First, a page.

So far, it is you and I!
Guideline 2.4 Navigable: Provide ways to help users navigate, find content, and determine where they are.
^ There is a link above that takes you to a section discussing programmatically determined link context. Another confirmation that inline links within content are of of high value.
The WCAG has been one of my primary resources over the years for "refined" information when it comes to document structure. I typically strive for at least WCAG 1.0/WAI-A validation. If your HTML validates, there is a strong chance you will pass the WAI-A validation.
You bring up one of the first focal points for me. I've been a long time proponent of using the keyboard to navigate web pages. The first order of business is the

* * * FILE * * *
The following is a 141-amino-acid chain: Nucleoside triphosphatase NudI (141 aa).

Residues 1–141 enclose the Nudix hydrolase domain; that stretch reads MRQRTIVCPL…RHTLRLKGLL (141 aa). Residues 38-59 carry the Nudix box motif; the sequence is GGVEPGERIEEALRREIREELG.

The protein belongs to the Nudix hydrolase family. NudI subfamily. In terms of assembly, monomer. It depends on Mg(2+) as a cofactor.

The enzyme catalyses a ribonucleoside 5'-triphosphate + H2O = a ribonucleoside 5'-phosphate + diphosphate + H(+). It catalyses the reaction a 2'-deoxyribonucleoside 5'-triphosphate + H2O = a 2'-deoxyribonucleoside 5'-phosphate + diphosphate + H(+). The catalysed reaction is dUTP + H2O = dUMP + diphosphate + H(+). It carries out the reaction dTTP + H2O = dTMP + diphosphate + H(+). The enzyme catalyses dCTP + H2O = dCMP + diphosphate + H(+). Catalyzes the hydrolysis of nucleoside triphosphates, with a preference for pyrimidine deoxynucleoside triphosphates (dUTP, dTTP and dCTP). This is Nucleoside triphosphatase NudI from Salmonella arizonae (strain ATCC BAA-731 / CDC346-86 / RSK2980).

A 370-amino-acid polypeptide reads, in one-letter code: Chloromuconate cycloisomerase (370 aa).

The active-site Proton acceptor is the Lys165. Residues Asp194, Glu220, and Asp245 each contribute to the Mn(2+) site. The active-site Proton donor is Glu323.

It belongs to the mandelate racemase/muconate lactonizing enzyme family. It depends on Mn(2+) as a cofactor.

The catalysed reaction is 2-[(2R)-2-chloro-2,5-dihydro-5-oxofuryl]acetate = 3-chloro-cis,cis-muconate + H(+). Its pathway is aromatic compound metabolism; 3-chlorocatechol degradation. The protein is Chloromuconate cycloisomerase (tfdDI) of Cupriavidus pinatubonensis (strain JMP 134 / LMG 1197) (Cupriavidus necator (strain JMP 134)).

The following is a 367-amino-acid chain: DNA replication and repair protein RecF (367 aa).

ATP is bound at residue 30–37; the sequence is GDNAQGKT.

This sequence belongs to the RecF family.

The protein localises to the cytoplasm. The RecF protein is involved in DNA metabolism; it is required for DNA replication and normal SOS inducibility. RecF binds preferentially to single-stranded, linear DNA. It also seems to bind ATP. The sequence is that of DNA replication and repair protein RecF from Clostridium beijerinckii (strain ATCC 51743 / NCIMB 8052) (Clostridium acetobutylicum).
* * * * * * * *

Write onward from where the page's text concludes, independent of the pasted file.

tabindex. If you've structured your document properly, you won't even need to worry about this. Go to one of your lengthiest forms. Start from the web address window. Now tab your way through the document. Is the tabbing order correct? Can the user tab from one link to the next, and from one field to the next? In sequence as it is laid out on the screen? Naturally? If so, then the
tabindexis not required.
I've come across some sites that have totally borked the tabbing index due to their use of <div>s in place of what should have probably been a <table>. You could not tab through the form properly and someone didn't take that into consideration. Layout in that instance forces the use of the
tabindexso the user can utilize their keyboard for navigation.
I'm prepared to do major battle with this topic! I spend more time at the W3, WAI and WCAG than any other site, besides WebmasterWorld. :)